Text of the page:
4. Méga article très intéressant du magazine The Economist Lien The world economy A glimmer of hope? Apr 23rd 2009 From The Economist print edition The worst thing for the world economy would be to assume the worst is over THE rays are diffuse, but the specks of light are unmistakable. Share prices are up sharply. Even after slipping early this week, two-thirds of the 42 stockmarkets that The Economist tracks have risen in the past six weeks by more than 20%. Different economic indicators from different parts of the world have brightened. China’s economy is picking up. The slump in global manufacturing seems to be easing. Property markets in America and Britain are showing signs of life, as mortgage rates fall and homes become more affordable. Confidence is growing. A widely tracked index of investor sentiment in Germany has turned positive for the first time in almost two years. All this is welcome—not least because the slump has been made so much worse by panic and despair. When the financial system was on the brink of collapse in September, investors shunned all but the safest assets, consumers stopped spending and firms shut down. That plunge into the depths could be succeeded by a virtuous cycle, where the wheels of finance turn again, cheerier consumers open their wallets and ambitious firms turn from hoarding cash to pursuing profits. But, welcome as it is, optimism contains two traps, one obvious, the other more subtle. The obvious trap is that confidence proves misplaced—that the glimmers of hope are misinterpreted as the beginnings of a strong recovery when all they really show is that the rate of decline is slowing. The subtler trap, particularly for politicians, is that confidence and better news create ruinous complacency. Optimism is one thing, but hubris that the world economy is returning to normal could hinder recovery and block policies to protect against a further plunge into the depths. Luminous indicators Begin with those glimmers. It is easy to read too much into the gain in share prices. Stockmarkets usually rally before economies improve, because investors spy the promise of fatter profits before the statisticians document a turnaround. But plenty of rallies fizzle into nothing. Between 1929 and 1932, the Dow Jones Industrial Average soared by more than 20% four times, only to fall back below its previous lows. Today’s crisis has seen five separate rallies in which share prices rose more than 10% only to subside again. The economic statistics are hard to interpret, too. The past six months have seen several slumps, each with a different trajectory. The plunge in manufacturing is in part the result of a huge global inventory adjustment. With unsold goods piling up and finance hard to come by, firms around the world have slashed production even faster than demand has fallen. Once firms have run down their stocks they will start making things again and the manufacturing recession will be past its worst. Even if that moment is at hand, two other slumps are likely to poison the economy for much longer. The most important is the banking crisis and the purge of debt in the bubble economies, especially America and Britain. Demand has plummeted as tighter credit and sinking asset prices have exposed consumers’ excessive borrowing and scared them into saving more. History suggests that such balance-sheet recessions are long and that the recoveries which eventually follow them are feeble. The second slump is in the emerging world, where many economies have been hit by the sudden fall in private cross-border capital flows. Emerging economies, which imported capital worth 5% of their GDP in 2007, now face a world where cautious investors keep their money at home. According to the IMF, banks, firms and governments in the emerging world have some $1.8 trillion-worth of borrowing to roll over this year, much of that in central and eastern Europe. Even if emerging markets escape a full-blown debt crisis, investors’ confidence is unlikely to recover for years. These crises sent the world economy into a decline that, on several measures, has been steeper than the onset of the Depression. The IMF’s latest World Economic Outlook expects global output to shrink by 1.3% this year, its first fall in 60 years. But the collapse has been countered by the most ambitious policy response in history. Central banks have pumped out trillions of dollars of liquidity and, in rising numbers, have resorted to an increasingly exotic arsenal of “unconventional” firepower to ease credit markets and loosen monetary conditions even as policy rates approach zero. Governments have battled to prop up their banks, committing trillions of dollars in the process. The IMF has new money. Every big rich country has bolstered demand with fiscal stimulus (and so have many emerging ones). The rich world’s budget deficits will, on average, reach almost 9% of GDP, six times higher than before the crisis hit. The Depression showed how damaging it can be if governments don’t step in when the rest of the economy seizes up. Yet action on the current scale has never been tried before and nobody knows when it will have an effect—let alone how much difference it will make. Whatever the impact, it would be a mistake to confuse the twitches of an economy on life-support with a lasting recovery. A real recovery depends on government demand being supplanted by sustainable sources of private spending. And here the news is almost uniformly grim. Searching for new demand Take the country many are pinning their hopes on: America. The adjustment in the housing market began earlier there than anywhere else. Prices peaked almost three years ago, and are now down by 30%. Manufacturing production has been falling at an annualised rate of more than 20% for the past three months. And the government’s offsetting policy offensive has been the rich world’s boldest. As the inventory adjustment ends and the stimuli kick in, America’s slump is sure to ease. Cushioned by the government, the economy may even begin to grow again before too long. But it is hard to see the ingredients for a recovery that is robust enough to stop unemployment rising. Weakness abroad will crimp exports. America’s banks are propped up with public capital, but their balance-sheets are clogged with toxic assets. Consumer spending and firms’ investment will be dragged lower by the need to pay back debt and restore savings. This will be a long slog. Private-sector leverage, which rose by 70% of GDP between 2000 and 2008, has barely begun to unwind. At 4%, the household savings rate has jumped sharply from its low of near zero, but it is still far below its post-war average of 7%. Higher unemployment and rising bankruptcies could easily cause a vicious new downward lurch. In Britain, given the size of its finance industry, housing boom and consumer debt, the balance-sheet adjustment will, if anything, be greater. The weaker pound will buoy exports, but fragile public finances suggest that Britain has much less scope to use government spending to cushion the private sector than America does—as this week’s flawed budget made painfully clear (see article). The outlook should in theory be brighter for Germany and Japan. Both have seen output slump faster than in other rich countries because of the collapse in trade and manufacturing, but neither has the huge private borrowing of the sort that haunts the Anglo-Saxon world. Once inventories have adjusted, recovery should come quickly. In practice, though, that seems unlikely, especially in Germany. As the output slump sends Germany’s jobless rate towards double-digits, it is hard to see consumers going on a spending spree. Nor has the government shown much appetite for boosting demand. Germany’s fiscal stimulus, although large by European standards, falls well short of what it could afford. Worse, the country’s banks are still in trouble. Germans did not behave recklessly, but their banks did—along with many others in continental Europe. New figures from the IMF suggest that European banks face some $1.1 trillion in losses, hardly any of which have yet been recognised (see article). This week’s German plan to set up several bad banks was no more than a down payment on the restructuring ahead. Japan has acted more boldly. Its latest package of tax cuts and government spending, unveiled in early April, will provide the biggest fiscal boost, relative to GDP, of any rich country this year. Its economy is likely to perk up, temporarily at least. But its public-debt stock is approaching 200% of GDP, so Japan has scant room for more fiscal stimulus. With export markets weak, demand will soon need to be privately generated at home. But the past two decades offer little evidence that Japan can make that shift. For the time being, the brightest light glows in China, where a huge inventory adjustment has exaggerated the impact of falling foreign demand, and where the government has the cash and determination to prop up domestic spending. China’s stimulus is already bearing fruit. Loans are soaring and infrastructure investment is growing smartly. The IMF’s latest forecast, that China’s economy will grow by 6.5% this year, may prove conservative. Yet even China has its difficulties. Perhaps three-quarters of the growth will come from government demand, particularly infrastructure spending. Not much to glow about Add all this up and the case for optimism fades quickly. The worst is over only in the narrowest sense that the pace of global decline has peaked. Thanks to massive—and unsustainable—fiscal and monetary transfusions, output will eventually stabilise. But in many ways, darker days lie ahead. Despite the scale of the slump, no conventional recovery is in sight. Growth, when it comes, will be too feeble to stop unemployment rising and idle capacity swelling. And for years most of the world’s economies will depend on their governments. Consider what that means. Much of the rich world will see jobless rates that reach double-digits, and then stay there. Deflation—a devastating disease in debt-laden economies—could set in as record economic slack pushes down prices and wages, particularly since headline inflation has already plunged thanks to sinking fuel costs. Public debt will soar because of weak growth, prolonged stimulus spending and the growing costs of cleaning up the financial mess. The OECD’s member countries began the crisis with debt stocks, on average, at 75% of GDP; by 2010 they will reach 100%. One analysis suggests persistent weakness could push the biggest economies’ debt ratios to 140% by 2014. Continuing joblessness, years of weak investment and higher public-debt burdens, in turn, will dent economies’ underlying potential. Although there is no sign that the world economy will return to its trend rate of growth any time soon, it is already clear that this speed limit will be lower than before the crisis hit. Start preparing for the next decade Welcome to an era of diminished expectations and continuing dangers; a world where policymakers must steer between the imminent threat of deflation while countering investors’ (reasonable) fears that swelling public debts and massive monetary easing could eventually lead to high inflation; an uncharted world where government borrowing reaches a scale not seen since the second world war, when capital controls ensured that savings stayed at home. How to cope with these dangers? Certainly not by clutching at scraps of better news. That risks leading to less action right now. Warding off deflation, for instance, will demand more unconventional steps from more central banks for longer than many now seem to foresee. Laggards, such as the European Central Bank, do themselves and the world no favours by holding back. Nor should governments immediately seek to take back the fiscal stimulus. Prolonged economic weakness does far greater damage to public finances than temporary fiscal activism. Remember how Japan snuffed out its recovery in the 1990s by rushing to raise taxes. Japan also put off bank reform. Countries facing big balance-sheet adjustments should heed that lesson and nudge reform along, in particular by doing more to clean up and restructure the banks. Countries with surpluses must encourage private spending at home more vigorously. China’s leaders are still doing too little to boost private citizens’ income and their spending by fostering reforms, from widening health-care coverage to forcing state-owned firms to pay higher dividends. At the same time policymakers must give themselves room to change course in the future. Central banks need to lay out the rules that will govern their exit from exotic forms of policy easing (see article). That may require new tools: the Federal Reserve would gain from being able to issue bonds that could mop up liquidity. All governments, especially those with the ropiest public finances, should think boldly about how to lower their debt ratios in the medium term—in ways that do not choke off nascent private demand. Rather than pushing up tax rates, they should think about raising retirement ages, reining in health costs and broadening the tax base. This weekend many of the world’s finance ministers and central bankers will meet in Washington, DC, for the spring meetings of the IMF and World Bank. Amid rising confidence, they will be tempted to pat themselves on the back. There is no time for that. The worst global slump since the Depression is far from finished. There is work to do.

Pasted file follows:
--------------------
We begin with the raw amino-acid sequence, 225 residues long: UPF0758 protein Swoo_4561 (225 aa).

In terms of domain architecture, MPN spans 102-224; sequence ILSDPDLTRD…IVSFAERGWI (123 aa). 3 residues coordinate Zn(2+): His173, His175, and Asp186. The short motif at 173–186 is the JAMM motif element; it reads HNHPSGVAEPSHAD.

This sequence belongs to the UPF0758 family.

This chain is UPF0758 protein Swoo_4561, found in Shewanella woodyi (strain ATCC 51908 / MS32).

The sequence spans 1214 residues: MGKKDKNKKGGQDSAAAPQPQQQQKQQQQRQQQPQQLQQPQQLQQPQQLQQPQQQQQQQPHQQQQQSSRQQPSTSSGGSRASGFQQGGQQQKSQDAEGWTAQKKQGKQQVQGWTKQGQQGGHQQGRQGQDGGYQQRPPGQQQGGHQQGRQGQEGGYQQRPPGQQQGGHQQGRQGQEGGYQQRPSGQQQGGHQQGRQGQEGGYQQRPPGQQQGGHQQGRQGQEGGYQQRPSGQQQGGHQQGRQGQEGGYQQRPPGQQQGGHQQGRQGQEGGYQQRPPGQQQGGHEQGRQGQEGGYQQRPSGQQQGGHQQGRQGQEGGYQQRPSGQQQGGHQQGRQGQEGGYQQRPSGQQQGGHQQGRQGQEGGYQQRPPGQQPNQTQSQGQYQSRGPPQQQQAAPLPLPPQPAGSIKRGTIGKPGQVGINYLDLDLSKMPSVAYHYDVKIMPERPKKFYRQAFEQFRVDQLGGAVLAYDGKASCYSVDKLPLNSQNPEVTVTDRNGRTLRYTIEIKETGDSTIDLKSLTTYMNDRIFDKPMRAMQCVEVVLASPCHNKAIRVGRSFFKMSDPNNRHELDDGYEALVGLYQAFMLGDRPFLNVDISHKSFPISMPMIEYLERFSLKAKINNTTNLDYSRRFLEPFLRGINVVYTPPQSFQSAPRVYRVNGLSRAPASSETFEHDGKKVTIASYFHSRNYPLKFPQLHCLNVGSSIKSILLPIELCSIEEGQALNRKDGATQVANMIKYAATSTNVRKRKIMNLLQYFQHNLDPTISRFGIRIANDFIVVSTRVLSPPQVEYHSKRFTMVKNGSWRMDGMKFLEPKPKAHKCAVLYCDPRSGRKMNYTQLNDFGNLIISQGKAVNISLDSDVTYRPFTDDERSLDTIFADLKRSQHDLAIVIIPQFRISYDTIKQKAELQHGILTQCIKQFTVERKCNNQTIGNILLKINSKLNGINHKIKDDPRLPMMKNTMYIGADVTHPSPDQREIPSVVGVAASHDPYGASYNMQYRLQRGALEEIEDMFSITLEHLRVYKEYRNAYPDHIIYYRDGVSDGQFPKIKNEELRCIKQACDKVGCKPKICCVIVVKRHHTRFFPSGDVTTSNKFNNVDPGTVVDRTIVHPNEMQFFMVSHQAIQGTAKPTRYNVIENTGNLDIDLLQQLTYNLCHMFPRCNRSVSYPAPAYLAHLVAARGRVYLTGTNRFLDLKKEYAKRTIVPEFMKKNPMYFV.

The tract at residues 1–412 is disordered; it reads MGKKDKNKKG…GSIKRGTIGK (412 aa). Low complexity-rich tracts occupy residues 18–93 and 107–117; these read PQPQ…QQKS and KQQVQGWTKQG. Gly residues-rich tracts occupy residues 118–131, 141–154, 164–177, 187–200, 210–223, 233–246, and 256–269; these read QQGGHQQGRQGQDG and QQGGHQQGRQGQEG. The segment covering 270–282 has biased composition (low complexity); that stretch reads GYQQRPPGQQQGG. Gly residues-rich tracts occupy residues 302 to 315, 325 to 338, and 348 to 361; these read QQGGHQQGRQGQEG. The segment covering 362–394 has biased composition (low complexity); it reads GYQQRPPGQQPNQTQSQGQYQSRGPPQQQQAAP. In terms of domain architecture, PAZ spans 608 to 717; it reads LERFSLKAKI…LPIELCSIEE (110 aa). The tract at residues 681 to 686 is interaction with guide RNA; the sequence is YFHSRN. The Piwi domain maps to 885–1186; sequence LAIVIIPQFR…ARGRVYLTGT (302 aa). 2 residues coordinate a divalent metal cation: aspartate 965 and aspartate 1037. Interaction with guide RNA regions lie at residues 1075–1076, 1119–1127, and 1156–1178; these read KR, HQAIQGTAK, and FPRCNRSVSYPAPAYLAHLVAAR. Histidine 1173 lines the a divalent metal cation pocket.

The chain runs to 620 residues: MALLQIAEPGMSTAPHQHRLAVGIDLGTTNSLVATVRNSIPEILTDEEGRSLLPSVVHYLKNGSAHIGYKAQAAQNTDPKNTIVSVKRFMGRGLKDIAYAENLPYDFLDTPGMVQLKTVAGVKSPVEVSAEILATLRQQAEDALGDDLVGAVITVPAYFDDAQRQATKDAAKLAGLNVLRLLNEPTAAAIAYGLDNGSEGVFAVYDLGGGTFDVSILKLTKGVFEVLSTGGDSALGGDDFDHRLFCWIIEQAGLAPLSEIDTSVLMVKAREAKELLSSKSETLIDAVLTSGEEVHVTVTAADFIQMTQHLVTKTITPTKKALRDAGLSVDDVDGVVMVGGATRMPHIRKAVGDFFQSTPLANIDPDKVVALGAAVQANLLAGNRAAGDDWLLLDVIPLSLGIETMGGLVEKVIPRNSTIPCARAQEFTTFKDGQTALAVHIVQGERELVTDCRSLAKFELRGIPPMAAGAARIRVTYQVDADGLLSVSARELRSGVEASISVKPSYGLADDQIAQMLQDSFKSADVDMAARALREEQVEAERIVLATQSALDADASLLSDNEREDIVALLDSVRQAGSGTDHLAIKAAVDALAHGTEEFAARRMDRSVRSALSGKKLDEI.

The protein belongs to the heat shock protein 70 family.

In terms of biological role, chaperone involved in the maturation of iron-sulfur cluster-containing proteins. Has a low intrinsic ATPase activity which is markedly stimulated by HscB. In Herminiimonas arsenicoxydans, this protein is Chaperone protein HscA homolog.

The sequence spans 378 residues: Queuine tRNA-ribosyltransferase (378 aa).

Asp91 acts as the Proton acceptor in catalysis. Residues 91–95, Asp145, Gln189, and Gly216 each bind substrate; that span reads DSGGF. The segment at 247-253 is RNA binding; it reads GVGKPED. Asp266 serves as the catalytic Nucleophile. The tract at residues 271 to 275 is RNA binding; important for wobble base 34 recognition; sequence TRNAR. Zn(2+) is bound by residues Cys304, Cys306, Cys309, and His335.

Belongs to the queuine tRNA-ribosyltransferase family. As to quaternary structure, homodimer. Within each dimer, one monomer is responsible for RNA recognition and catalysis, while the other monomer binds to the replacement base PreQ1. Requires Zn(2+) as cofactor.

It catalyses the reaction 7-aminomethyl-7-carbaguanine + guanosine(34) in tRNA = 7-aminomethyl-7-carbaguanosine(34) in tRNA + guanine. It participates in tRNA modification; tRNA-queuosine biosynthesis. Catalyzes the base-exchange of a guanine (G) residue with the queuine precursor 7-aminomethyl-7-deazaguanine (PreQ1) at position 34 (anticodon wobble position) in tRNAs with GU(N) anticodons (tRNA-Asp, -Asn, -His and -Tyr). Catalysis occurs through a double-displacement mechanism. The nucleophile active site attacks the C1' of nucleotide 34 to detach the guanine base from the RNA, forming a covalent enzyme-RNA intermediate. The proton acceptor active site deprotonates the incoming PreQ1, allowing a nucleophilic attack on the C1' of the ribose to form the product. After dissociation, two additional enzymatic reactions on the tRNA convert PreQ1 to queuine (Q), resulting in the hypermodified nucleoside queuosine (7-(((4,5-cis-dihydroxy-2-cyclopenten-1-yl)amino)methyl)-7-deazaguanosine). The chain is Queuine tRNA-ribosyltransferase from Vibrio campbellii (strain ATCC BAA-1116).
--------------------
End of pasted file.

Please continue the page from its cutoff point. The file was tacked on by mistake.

5. Big Apple starting to crumble Janet Whitman, Financial Post Published: Thursday, November 06, 2008 NEW YORK -- The Big Apple is losing its shine. After years of benefiting from consumer bingeing on everything from luxury lofts to US$99 hamburgers, New York is seeing a dramatic turn in its fortunes as Wall Street stumbles. Investment banks and other financial-services firms here have cut tens of thousands of high-wage jobs and many more pink slips still could be on the way as they grapple with the deepening credit crisis. This year's Wall Street bonus pool, which makes up the bulk of the pay for high-flying financial executives, is forecast to be chopped in half to US$16-billion. Businesses are already feeling the pinch. Revenue at some high-end Manhattan restaurants are down an estimated 20% this year and the once sizzling real-estate market is cooling fast. New York City Mayor Michael Bloomberg said this week that the big drop in tax revenue collected from financial firms is forcing him to renege on planned US$400 property tax rebates for homeowners and to mull a 15% income tax hike. Economists said yesterday that the downturn could resemble New York's financial crisis in the early 1970s, when the city nearly went bankrupt and crime rates skyrocketed. "Compensation is going to be way down and that's going to weigh on restaurants and retailers and the housing market as well," said Mark Vitner, senior economist at Charlotte, N.C.-based bank Wachovia Corp. "We're going to have a very difficult climb back out of this. The recovery might begin in the middle of next year, but that just means things will stop getting worse." Mr. Vitner said it could take at least three years before New York starts to see strong growth and five years before the city gets back to normal. After the dot-com bust in 1999 and the Sept. 11 terrorist attacks, New York soon roared back, fueled by Wall Street's recovery. But the city can't depend on Wall Street this time around. "The flavour is different," said James Brown, a New York state Department of Labor regional analyst who focuses on New York City. "It's not clear how much growth we can expect from our financial sector in the next upturn. We don't know to what degree they may not be as profitable and able to lavish the same high salaries in the next boom as they have in the past booms." With the U.S. government looking to avoid sowing the seeds for a future financial crisis by cracking down on executive bonuses and limiting how much financial firms can wager, Wall Street's recovery could be slow. That's bad news for New York State, which depends on the financial sector for 20% of its revenue. The state already is facing its biggest budget gap in history, at US$47-billion over the next four years. The crisis last week prompted New York State Gov. David Paterson to ask U.S. Congress for billions of dollars in federal assistance. New York City has been particularly hard hit. For every Wall Street job another three or four will be lost in the city. Despite the doom and gloom, Mr. Bloomberg assured New Yorkers at a press briefing this week that the city wouldn't return "to the dark days of the 1970s when service cuts all but destroyed our quality of life." The mayor, who is seeking a third term to guide the city through the crisis, said New York is in much better fiscal shape than it was then and won't make the same mistakes. Still, he warned, it could be as many as five years before financial companies have to start paying city or state taxes again because of the half a trillion dollars in write-downs they have taken, which will offset future profits.